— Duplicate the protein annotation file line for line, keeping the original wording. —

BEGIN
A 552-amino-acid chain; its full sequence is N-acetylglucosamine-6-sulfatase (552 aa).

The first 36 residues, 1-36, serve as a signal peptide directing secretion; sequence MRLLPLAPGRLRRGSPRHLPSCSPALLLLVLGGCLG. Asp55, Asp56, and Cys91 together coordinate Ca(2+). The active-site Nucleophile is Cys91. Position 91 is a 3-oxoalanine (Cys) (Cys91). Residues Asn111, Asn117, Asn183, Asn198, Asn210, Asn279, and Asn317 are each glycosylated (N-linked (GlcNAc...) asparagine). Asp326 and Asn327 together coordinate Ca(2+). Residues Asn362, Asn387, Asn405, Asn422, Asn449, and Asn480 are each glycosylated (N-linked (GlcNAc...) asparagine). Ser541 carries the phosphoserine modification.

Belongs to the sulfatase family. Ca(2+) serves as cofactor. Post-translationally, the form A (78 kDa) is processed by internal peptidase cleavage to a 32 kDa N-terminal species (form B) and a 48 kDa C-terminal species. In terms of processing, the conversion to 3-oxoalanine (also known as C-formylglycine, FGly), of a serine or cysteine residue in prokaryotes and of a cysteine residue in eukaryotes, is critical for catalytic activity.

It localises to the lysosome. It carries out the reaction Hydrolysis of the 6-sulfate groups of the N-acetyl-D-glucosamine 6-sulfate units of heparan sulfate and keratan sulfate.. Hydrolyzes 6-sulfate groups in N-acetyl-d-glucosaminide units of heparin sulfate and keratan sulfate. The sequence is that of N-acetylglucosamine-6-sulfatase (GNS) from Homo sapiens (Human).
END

A 552-amino-acid chain; its full sequence is N-acetylglucosamine-6-sulfatase (552 aa).

The first 36 residues, 1-36, serve as a signal peptide directing secretion; sequence MRLLPLAPGRLRRGSPRHLPSCSPALLLLVLGGCLG. Asp55, Asp56, and Cys91 together coordinate Ca(2+). The active-site Nucleophile is Cys91. Position 91 is a 3-oxoalanine (Cys) (Cys91). Residues Asn111, Asn117, Asn183, Asn198, Asn210, Asn279, and Asn317 are each glycosylated (N-linked (GlcNAc...) asparagine). Asp326 and Asn327 together coordinate Ca(2+). Residues Asn362, Asn387, Asn405, Asn422, Asn449, and Asn480 are each glycosylated (N-linked (GlcNAc...) asparagine). Ser541 carries the phosphoserine modification.

Belongs to the sulfatase family. Ca(2+) serves as cofactor. Post-translationally, the form A (78 kDa) is processed by internal peptidase cleavage to a 32 kDa N-terminal species (form B) and a 48 kDa C-terminal species. In terms of processing, the conversion to 3-oxoalanine (also known as C-formylglycine, FGly), of a serine or cysteine residue in prokaryotes and of a cysteine residue in eukaryotes, is critical for catalytic activity.

It localises to the lysosome. It carries out the reaction Hydrolysis of the 6-sulfate groups of the N-acetyl-D-glucosamine 6-sulfate units of heparan sulfate and keratan sulfate.. Hydrolyzes 6-sulfate groups in N-acetyl-d-glucosaminide units of heparin sulfate and keratan sulfate. The sequence is that of N-acetylglucosamine-6-sulfatase (GNS) from Homo sapiens (Human).